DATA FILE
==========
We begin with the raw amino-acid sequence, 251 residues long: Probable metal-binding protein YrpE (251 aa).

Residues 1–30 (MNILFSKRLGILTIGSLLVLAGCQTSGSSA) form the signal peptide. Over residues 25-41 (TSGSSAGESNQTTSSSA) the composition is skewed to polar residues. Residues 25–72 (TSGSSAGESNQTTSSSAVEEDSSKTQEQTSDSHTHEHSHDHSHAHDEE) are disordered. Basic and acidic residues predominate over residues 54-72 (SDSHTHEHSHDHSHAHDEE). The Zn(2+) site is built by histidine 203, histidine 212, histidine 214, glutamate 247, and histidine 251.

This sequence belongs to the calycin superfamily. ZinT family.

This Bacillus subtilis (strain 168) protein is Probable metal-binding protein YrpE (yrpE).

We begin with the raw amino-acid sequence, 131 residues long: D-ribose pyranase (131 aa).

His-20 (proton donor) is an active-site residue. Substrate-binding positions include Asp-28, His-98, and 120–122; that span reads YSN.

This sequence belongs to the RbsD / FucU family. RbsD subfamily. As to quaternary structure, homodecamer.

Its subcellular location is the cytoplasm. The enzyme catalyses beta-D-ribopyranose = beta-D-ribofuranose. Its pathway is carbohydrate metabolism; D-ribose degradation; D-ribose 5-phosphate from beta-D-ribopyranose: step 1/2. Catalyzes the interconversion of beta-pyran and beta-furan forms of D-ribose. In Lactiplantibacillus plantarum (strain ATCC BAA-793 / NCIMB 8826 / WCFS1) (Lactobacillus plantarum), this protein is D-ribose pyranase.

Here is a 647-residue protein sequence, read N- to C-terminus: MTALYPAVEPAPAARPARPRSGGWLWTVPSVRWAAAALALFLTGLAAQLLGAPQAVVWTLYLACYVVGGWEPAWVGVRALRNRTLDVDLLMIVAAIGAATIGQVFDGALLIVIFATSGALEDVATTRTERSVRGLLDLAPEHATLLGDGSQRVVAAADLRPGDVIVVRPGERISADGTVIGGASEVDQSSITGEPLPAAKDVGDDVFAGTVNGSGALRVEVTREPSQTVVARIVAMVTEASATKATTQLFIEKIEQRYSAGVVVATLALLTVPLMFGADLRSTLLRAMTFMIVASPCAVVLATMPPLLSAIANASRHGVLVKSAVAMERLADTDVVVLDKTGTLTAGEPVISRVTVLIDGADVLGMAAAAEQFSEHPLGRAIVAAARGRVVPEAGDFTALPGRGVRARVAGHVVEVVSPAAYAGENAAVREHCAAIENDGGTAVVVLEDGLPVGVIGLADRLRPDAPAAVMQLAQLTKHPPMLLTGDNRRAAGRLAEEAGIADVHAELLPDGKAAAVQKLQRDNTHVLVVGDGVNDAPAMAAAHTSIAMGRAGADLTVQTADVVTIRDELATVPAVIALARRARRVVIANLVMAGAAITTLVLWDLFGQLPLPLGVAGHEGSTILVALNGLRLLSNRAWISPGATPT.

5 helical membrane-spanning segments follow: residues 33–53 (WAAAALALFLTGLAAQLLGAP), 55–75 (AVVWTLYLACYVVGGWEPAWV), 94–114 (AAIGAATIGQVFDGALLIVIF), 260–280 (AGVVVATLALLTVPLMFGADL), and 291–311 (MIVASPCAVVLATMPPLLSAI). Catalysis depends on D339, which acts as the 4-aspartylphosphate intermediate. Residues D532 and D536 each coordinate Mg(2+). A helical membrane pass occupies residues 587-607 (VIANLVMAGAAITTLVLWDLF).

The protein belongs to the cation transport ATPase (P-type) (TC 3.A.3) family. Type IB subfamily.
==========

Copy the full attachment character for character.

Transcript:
We begin with the raw amino-acid sequence, 251 residues long: Probable metal-binding protein YrpE (251 aa).

Residues 1–30 (MNILFSKRLGILTIGSLLVLAGCQTSGSSA) form the signal peptide. Over residues 25-41 (TSGSSAGESNQTTSSSA) the composition is skewed to polar residues. Residues 25–72 (TSGSSAGESNQTTSSSAVEEDSSKTQEQTSDSHTHEHSHDHSHAHDEE) are disordered. Basic and acidic residues predominate over residues 54-72 (SDSHTHEHSHDHSHAHDEE). The Zn(2+) site is built by histidine 203, histidine 212, histidine 214, glutamate 247, and histidine 251.

This sequence belongs to the calycin superfamily. ZinT family.

This Bacillus subtilis (strain 168) protein is Probable metal-binding protein YrpE (yrpE).

We begin with the raw amino-acid sequence, 131 residues long: D-ribose pyranase (131 aa).

His-20 (proton donor) is an active-site residue. Substrate-binding positions include Asp-28, His-98, and 120–122; that span reads YSN.

This sequence belongs to the RbsD / FucU family. RbsD subfamily. As to quaternary structure, homodecamer.

Its subcellular location is the cytoplasm. The enzyme catalyses beta-D-ribopyranose = beta-D-ribofuranose. Its pathway is carbohydrate metabolism; D-ribose degradation; D-ribose 5-phosphate from beta-D-ribopyranose: step 1/2. Catalyzes the interconversion of beta-pyran and beta-furan forms of D-ribose. In Lactiplantibacillus plantarum (strain ATCC BAA-793 / NCIMB 8826 / WCFS1) (Lactobacillus plantarum), this protein is D-ribose pyranase.

Here is a 647-residue protein sequence, read N- to C-terminus: MTALYPAVEPAPAARPARPRSGGWLWTVPSVRWAAAALALFLTGLAAQLLGAPQAVVWTLYLACYVVGGWEPAWVGVRALRNRTLDVDLLMIVAAIGAATIGQVFDGALLIVIFATSGALEDVATTRTERSVRGLLDLAPEHATLLGDGSQRVVAAADLRPGDVIVVRPGERISADGTVIGGASEVDQSSITGEPLPAAKDVGDDVFAGTVNGSGALRVEVTREPSQTVVARIVAMVTEASATKATTQLFIEKIEQRYSAGVVVATLALLTVPLMFGADLRSTLLRAMTFMIVASPCAVVLATMPPLLSAIANASRHGVLVKSAVAMERLADTDVVVLDKTGTLTAGEPVISRVTVLIDGADVLGMAAAAEQFSEHPLGRAIVAAARGRVVPEAGDFTALPGRGVRARVAGHVVEVVSPAAYAGENAAVREHCAAIENDGGTAVVVLEDGLPVGVIGLADRLRPDAPAAVMQLAQLTKHPPMLLTGDNRRAAGRLAEEAGIADVHAELLPDGKAAAVQKLQRDNTHVLVVGDGVNDAPAMAAAHTSIAMGRAGADLTVQTADVVTIRDELATVPAVIALARRARRVVIANLVMAGAAITTLVLWDLFGQLPLPLGVAGHEGSTILVALNGLRLLSNRAWISPGATPT.

5 helical membrane-spanning segments follow: residues 33–53 (WAAAALALFLTGLAAQLLGAP), 55–75 (AVVWTLYLACYVVGGWEPAWV), 94–114 (AAIGAATIGQVFDGALLIVIF), 260–280 (AGVVVATLALLTVPLMFGADL), and 291–311 (MIVASPCAVVLATMPPLLSAI). Catalysis depends on D339, which acts as the 4-aspartylphosphate intermediate. Residues D532 and D536 each coordinate Mg(2+). A helical membrane pass occupies residues 587-607 (VIANLVMAGAAITTLVLWDLF).

The protein belongs to the cation transport ATPase (P-type) (TC 3.A.3) family. Type IB subfamily.